Healthy Living

Pregnant Mothers: Exposure To These 2 Plastics, Found In Cosmetics And Nail Polish, Increases A Child's Asthma Risk Up To 78%

Children's Asthma Risk Increases With Plastic Exposure
A mother's exposure to certain plastics could increase her child's chances of developing asthma tremendously. Photo courtesy of Shutterstock

When babies are exposed to certain plastics while in the womb, the chances of them developing asthma increases tremendously. A research team from Columbia University studied a group of 300 New York inner city mothers and their children for eight years and published their findings in the journal Environmental Health Perspectives.

The findings raise concern for parents who aren’t aware of the dangers of phthalate exposure during pregnancy or even how to avoid it when it’s laced into many cosmetics, food packaging, and other products. The children studied were between the ages of 5 to 11 and those who were exposed to moderate levels of two different plastics had a 72 to 78 percent higher chance of developing asthma than those who had a lower exposure. The study’s findings “raise new concerns” for the respiratory future of children who will eventually grow up to be asthma suffering adults.

“These results suggest that phthalates may be one of the factors associated with that increase,” the study’s lead researcher Robin Whyatt, a Columbia University environmental health scientist said in a press release. Whyatt added further research needs to be done in order to further decipher the plastics’ relationship with prenatal exposure because the children they studied were at higher risk to begin with because of their location. “We don’t know how applicable these [phthalate] findings are to groups with much lower rates of asthma.”

Previously, studies have identified an association between childhood exposure to phthalates and asthma, but no one had known just how high the risks were when they’re exposed before birth. “The prenatal period is likely the greatest window of susceptibility for lung development,” Whyatt said.

Children whose mothers exposed them to high levels of two specific phthalates, butlbenzyl phthalates (BBP) and di-n-butyl phthalate (DBP), were at the greatest risk. However, Whyatt says it’s difficult because the chemicals are volatile, which means they’re floating in the air and inhaled unintentionally by unsuspecting mothers. Fetuses are at highest risk because the endocrine disrupting phthalates get in the way of healthy development for their tiny, rapidly growing lungs.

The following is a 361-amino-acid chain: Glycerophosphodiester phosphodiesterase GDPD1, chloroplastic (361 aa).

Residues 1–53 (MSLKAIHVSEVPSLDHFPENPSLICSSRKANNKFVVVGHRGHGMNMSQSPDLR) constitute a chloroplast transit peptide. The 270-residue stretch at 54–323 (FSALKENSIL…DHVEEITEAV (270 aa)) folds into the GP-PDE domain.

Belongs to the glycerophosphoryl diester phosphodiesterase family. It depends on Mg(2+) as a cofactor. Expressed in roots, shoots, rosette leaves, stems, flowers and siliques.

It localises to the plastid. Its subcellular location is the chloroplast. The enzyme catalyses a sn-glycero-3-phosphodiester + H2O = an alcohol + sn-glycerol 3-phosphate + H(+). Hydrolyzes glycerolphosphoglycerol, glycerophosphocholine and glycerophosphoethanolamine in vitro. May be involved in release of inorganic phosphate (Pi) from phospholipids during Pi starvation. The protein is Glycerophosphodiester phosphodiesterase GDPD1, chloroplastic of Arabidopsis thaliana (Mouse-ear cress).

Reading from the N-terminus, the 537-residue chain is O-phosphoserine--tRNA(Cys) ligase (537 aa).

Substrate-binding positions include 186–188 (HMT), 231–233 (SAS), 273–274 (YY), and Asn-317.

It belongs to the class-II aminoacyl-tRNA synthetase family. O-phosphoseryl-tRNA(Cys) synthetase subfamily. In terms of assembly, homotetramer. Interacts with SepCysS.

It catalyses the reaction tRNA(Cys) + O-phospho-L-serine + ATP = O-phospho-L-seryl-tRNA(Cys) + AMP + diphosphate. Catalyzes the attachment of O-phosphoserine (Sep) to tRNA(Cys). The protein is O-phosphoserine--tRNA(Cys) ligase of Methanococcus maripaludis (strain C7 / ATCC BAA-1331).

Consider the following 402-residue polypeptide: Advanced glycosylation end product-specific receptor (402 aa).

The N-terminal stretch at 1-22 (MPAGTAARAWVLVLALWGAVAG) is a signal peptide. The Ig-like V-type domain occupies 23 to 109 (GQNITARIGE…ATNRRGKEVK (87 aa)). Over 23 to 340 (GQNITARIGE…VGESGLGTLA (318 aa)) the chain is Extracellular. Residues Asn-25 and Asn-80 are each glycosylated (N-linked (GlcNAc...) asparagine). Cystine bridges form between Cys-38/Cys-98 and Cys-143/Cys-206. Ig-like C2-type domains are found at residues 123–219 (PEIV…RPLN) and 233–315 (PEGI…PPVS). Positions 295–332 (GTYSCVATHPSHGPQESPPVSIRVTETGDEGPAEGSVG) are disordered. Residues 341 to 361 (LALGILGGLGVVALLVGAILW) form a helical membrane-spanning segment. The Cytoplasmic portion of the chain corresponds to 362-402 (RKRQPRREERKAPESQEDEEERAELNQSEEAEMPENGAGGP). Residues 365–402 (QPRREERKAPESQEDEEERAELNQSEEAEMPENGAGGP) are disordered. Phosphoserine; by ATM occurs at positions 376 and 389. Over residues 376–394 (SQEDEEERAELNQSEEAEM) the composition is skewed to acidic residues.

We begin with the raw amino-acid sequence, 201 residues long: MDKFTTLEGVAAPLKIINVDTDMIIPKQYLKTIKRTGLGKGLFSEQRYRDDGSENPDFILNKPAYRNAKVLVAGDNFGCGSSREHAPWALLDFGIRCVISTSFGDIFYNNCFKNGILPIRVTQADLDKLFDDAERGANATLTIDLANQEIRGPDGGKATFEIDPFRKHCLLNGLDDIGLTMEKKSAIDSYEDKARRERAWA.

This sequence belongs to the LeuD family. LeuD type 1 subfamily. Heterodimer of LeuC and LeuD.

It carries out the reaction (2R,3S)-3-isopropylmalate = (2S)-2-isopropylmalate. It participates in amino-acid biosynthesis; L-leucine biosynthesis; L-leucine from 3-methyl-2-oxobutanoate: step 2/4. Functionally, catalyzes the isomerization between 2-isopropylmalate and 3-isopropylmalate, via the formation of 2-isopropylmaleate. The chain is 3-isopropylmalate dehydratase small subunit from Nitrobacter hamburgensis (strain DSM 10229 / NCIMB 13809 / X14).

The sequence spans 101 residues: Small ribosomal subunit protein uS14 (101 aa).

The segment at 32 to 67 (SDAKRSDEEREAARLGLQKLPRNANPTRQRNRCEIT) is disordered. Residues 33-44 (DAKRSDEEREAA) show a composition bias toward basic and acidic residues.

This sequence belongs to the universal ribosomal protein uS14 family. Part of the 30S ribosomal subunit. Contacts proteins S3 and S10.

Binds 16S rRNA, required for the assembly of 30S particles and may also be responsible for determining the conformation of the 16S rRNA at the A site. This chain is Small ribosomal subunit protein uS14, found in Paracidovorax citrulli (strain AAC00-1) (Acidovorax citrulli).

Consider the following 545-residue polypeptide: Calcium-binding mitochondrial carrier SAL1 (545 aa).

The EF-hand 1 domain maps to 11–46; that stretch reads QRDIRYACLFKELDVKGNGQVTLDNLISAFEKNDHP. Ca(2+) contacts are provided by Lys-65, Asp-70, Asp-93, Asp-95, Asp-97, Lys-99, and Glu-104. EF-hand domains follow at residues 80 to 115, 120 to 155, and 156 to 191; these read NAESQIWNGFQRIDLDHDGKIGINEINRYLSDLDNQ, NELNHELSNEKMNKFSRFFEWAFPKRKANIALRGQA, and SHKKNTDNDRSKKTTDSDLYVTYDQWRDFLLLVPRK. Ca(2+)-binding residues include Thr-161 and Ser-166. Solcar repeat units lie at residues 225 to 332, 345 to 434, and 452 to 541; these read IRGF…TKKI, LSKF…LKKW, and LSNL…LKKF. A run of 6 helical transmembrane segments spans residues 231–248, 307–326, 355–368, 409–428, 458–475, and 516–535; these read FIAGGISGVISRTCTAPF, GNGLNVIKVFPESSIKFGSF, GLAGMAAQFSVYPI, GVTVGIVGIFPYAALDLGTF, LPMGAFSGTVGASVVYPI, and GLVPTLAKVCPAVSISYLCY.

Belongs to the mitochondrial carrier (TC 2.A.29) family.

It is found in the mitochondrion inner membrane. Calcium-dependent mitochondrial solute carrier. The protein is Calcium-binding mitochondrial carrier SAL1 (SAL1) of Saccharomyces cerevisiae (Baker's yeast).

These phthalates make plastic softer and can be found anywhere from nail polish to everyday school supplies and even the denim in our children’s jeans. It’s currently unclear how these specific plastics cause a child to develop asthma, but the threat of a doubling asthma rate since the 1990s has researchers, doctors, and parents alike worried.

“We don’t have a good answer for why asthma and allergies have increased dramatically. Looking at the role of environmental exposures is an interesting and important question,” said Dr. David Bernstein, an allergist at the University of Cincinnati and spokesperson for the American College of Allergy, Asthma and Immunology.

Source: Whyatt RM, Miller RL, Perera FP, Hoepner LA, Calafat AM and Donohue KM. Asthma in Inner-City Children at 5-11 Years of Age and Prenatal Exposure to Phthalates: The Columbia Center for Children’s Environmental Health Cohort.  Environmental Health Perspectives. 2014.

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